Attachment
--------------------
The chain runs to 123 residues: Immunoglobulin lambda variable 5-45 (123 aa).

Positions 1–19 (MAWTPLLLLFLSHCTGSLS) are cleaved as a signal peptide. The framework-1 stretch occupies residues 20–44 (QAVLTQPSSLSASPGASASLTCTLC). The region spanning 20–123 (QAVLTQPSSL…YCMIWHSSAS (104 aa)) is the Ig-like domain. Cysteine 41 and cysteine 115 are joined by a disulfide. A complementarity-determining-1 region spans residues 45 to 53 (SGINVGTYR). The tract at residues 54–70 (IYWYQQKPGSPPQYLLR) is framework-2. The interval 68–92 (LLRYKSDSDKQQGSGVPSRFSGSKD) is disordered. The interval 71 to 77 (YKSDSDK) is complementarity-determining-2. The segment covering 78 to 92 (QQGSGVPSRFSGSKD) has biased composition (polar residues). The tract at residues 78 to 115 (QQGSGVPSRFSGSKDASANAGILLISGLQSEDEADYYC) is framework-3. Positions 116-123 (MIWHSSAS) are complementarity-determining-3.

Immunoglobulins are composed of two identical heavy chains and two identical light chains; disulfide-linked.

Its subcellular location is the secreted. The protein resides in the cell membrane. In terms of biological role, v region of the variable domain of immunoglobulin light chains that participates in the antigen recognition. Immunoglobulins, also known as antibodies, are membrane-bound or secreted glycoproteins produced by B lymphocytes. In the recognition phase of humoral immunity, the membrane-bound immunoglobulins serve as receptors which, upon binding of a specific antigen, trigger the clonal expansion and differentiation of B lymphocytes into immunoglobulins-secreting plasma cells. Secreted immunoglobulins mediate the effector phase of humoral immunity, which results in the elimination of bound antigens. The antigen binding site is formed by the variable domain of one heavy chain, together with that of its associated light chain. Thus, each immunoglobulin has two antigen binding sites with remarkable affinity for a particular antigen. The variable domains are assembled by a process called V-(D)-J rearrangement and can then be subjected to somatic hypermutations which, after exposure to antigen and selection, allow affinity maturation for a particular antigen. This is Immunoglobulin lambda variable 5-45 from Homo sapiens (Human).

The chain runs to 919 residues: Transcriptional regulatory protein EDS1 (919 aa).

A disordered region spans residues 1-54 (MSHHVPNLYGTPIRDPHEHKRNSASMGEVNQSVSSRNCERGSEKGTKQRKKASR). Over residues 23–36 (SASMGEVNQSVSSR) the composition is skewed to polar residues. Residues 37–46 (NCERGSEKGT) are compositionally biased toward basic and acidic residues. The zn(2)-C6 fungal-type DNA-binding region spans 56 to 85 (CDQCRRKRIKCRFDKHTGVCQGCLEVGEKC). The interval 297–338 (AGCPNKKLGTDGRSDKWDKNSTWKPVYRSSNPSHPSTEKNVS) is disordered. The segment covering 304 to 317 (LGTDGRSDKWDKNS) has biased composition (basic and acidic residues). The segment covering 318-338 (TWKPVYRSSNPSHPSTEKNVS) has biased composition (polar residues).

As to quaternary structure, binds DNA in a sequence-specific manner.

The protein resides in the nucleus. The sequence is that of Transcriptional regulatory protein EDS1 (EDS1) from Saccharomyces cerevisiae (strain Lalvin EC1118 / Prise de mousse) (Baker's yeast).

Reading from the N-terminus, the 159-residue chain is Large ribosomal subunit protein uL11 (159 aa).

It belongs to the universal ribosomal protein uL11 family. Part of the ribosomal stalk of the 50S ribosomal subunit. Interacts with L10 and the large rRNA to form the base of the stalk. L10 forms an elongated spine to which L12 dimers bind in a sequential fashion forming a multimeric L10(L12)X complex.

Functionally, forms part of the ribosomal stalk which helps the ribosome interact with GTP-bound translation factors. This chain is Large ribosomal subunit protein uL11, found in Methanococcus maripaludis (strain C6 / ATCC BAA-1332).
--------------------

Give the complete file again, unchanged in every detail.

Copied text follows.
The chain runs to 123 residues: Immunoglobulin lambda variable 5-45 (123 aa).

Positions 1–19 (MAWTPLLLLFLSHCTGSLS) are cleaved as a signal peptide. The framework-1 stretch occupies residues 20–44 (QAVLTQPSSLSASPGASASLTCTLC). The region spanning 20–123 (QAVLTQPSSL…YCMIWHSSAS (104 aa)) is the Ig-like domain. Cysteine 41 and cysteine 115 are joined by a disulfide. A complementarity-determining-1 region spans residues 45 to 53 (SGINVGTYR). The tract at residues 54–70 (IYWYQQKPGSPPQYLLR) is framework-2. The interval 68–92 (LLRYKSDSDKQQGSGVPSRFSGSKD) is disordered. The interval 71 to 77 (YKSDSDK) is complementarity-determining-2. The segment covering 78 to 92 (QQGSGVPSRFSGSKD) has biased composition (polar residues). The tract at residues 78 to 115 (QQGSGVPSRFSGSKDASANAGILLISGLQSEDEADYYC) is framework-3. Positions 116-123 (MIWHSSAS) are complementarity-determining-3.

Immunoglobulins are composed of two identical heavy chains and two identical light chains; disulfide-linked.

Its subcellular location is the secreted. The protein resides in the cell membrane. In terms of biological role, v region of the variable domain of immunoglobulin light chains that participates in the antigen recognition. Immunoglobulins, also known as antibodies, are membrane-bound or secreted glycoproteins produced by B lymphocytes. In the recognition phase of humoral immunity, the membrane-bound immunoglobulins serve as receptors which, upon binding of a specific antigen, trigger the clonal expansion and differentiation of B lymphocytes into immunoglobulins-secreting plasma cells. Secreted immunoglobulins mediate the effector phase of humoral immunity, which results in the elimination of bound antigens. The antigen binding site is formed by the variable domain of one heavy chain, together with that of its associated light chain. Thus, each immunoglobulin has two antigen binding sites with remarkable affinity for a particular antigen. The variable domains are assembled by a process called V-(D)-J rearrangement and can then be subjected to somatic hypermutations which, after exposure to antigen and selection, allow affinity maturation for a particular antigen. This is Immunoglobulin lambda variable 5-45 from Homo sapiens (Human).

The chain runs to 919 residues: Transcriptional regulatory protein EDS1 (919 aa).

A disordered region spans residues 1-54 (MSHHVPNLYGTPIRDPHEHKRNSASMGEVNQSVSSRNCERGSEKGTKQRKKASR). Over residues 23–36 (SASMGEVNQSVSSR) the composition is skewed to polar residues. Residues 37–46 (NCERGSEKGT) are compositionally biased toward basic and acidic residues. The zn(2)-C6 fungal-type DNA-binding region spans 56 to 85 (CDQCRRKRIKCRFDKHTGVCQGCLEVGEKC). The interval 297–338 (AGCPNKKLGTDGRSDKWDKNSTWKPVYRSSNPSHPSTEKNVS) is disordered. The segment covering 304 to 317 (LGTDGRSDKWDKNS) has biased composition (basic and acidic residues). The segment covering 318-338 (TWKPVYRSSNPSHPSTEKNVS) has biased composition (polar residues).

As to quaternary structure, binds DNA in a sequence-specific manner.

The protein resides in the nucleus. The sequence is that of Transcriptional regulatory protein EDS1 (EDS1) from Saccharomyces cerevisiae (strain Lalvin EC1118 / Prise de mousse) (Baker's yeast).

Reading from the N-terminus, the 159-residue chain is Large ribosomal subunit protein uL11 (159 aa).

It belongs to the universal ribosomal protein uL11 family. Part of the ribosomal stalk of the 50S ribosomal subunit. Interacts with L10 and the large rRNA to form the base of the stalk. L10 forms an elongated spine to which L12 dimers bind in a sequential fashion forming a multimeric L10(L12)X complex.

Functionally, forms part of the ribosomal stalk which helps the ribosome interact with GTP-bound translation factors. This chain is Large ribosomal subunit protein uL11, found in Methanococcus maripaludis (strain C6 / ATCC BAA-1332).